LONDON -- Aston Martin will decide in the next few weeks where it will build a new plant and will choose from four sites in the UK, the U.S. and the Middle East, a source familiar with the firm's thinking said.
A source told Reuters on Tuesday that two UK sites, one in the U.S. state of Alabama and one in the Middle East were being considered by the board of the UK automaker.
"The board is reviewing the options and will make a decision by the end of the year or the first few weeks of January," the source said.
Aston Martin declined to comment.
The automaker said in October it had narrowed a list of possible locations to build up to 5,000 DBX crossover models per year. CEO Andy Palmer said at the time that he would like to expand production at home in the UK, but that potential financial support was also an important factor in the decision-making process.
UK lawmaker Andrew Mitchell said last month that a site in his central England constituency of Sutton Coldfield was in "pole position" to be picked by the automaker if the right terms were agreed, creating up to 1,000 jobs. When asked, the source said Sutton Coldfield "was presumed to be one of the UK sites."
Aston Martin currently has just one production plant, which is in Gaydon, central England.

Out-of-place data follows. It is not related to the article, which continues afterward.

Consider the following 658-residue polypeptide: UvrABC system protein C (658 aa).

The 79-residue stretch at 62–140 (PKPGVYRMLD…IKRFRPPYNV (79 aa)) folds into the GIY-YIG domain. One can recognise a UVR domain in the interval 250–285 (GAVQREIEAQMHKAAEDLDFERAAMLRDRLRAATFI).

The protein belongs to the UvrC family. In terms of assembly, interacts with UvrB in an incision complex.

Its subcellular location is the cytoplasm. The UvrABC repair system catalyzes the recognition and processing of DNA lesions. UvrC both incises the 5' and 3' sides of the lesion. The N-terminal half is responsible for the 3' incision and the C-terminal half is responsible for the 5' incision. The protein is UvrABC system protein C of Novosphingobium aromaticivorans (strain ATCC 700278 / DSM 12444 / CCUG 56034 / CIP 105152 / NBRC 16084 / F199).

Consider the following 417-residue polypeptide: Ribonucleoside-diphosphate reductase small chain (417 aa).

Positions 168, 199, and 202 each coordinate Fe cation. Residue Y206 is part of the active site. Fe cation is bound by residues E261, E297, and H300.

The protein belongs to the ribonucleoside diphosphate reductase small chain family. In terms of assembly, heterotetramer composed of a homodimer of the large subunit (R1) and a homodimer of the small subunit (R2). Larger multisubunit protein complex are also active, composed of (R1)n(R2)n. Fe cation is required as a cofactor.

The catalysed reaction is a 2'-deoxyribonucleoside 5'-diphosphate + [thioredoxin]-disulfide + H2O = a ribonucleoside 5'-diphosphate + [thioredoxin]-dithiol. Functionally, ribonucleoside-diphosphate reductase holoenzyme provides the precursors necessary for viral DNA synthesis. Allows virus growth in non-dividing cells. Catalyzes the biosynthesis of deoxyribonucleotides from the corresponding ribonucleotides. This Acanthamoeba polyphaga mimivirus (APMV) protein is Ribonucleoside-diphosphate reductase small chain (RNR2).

The company plans a major expansion program in a bid to return to profitability which will see volumes of its existing product lineup of sports cars boosted, as well as the launch of the DBX and a planned revival of the automaker’s Lagonda range.
The DB11, which will replace its DB9 flagship model, starts deliveries in September. The DBX will be rolled out by the end of the decade, and the revival of the ultraluxury Lagonda brand, which is being geared to woo buyers away from Rolls-Royce and Bentley, will follow a few years later.
Aston Martin has lost money in each of the last four years. The company secured 100 million pounds ($150 million) from its owners in 2015 with a further 100 million to be drawn over the next few months to help fund its expansion.
The firm has said that financial incentives and whether it decides to use a complete car platform from 5 percent shareholder Daimler to build the DBX were important factors in the decision concerning a new plant.
Aston Martin has struggled since sales nosedived following the 2007/8 financial crisis. Last year the firm sold 3,661 models, down from a 2007 peak of nearly 7,300 cars. The company aims to sell about 15,000 models by 2020.
Separately, Aston Martin has made clear its aim to reposition itself and broaden its appeal as a luxury brand as it moves towards a possible public listing in the future.
"It's important for us in the future that we're seen as a luxury company," Palmer told journalists on Tuesday. "We seek to position ourselves as the automotive equivalent of Hermes, not as the counterpart of Ferrari."
Both Aston Martin and Ferrari have limited appeal in markets like China where wealthy drivers prefer sedans and SUVs. To counter this, Aston Martin has boosted its sales team in China, which this year will account for about 200 sales with a similar number expected in 2016.
To return to profit, Aston Martin cut 295 jobs this year. With that boost, earnings before interest, taxes, depreciation and amortization are set to rise more than 20 percent in 2016 from 65 million to 70 million pounds ($105 million) this year, the company said.
Reuters and Bloomberg contributed to this report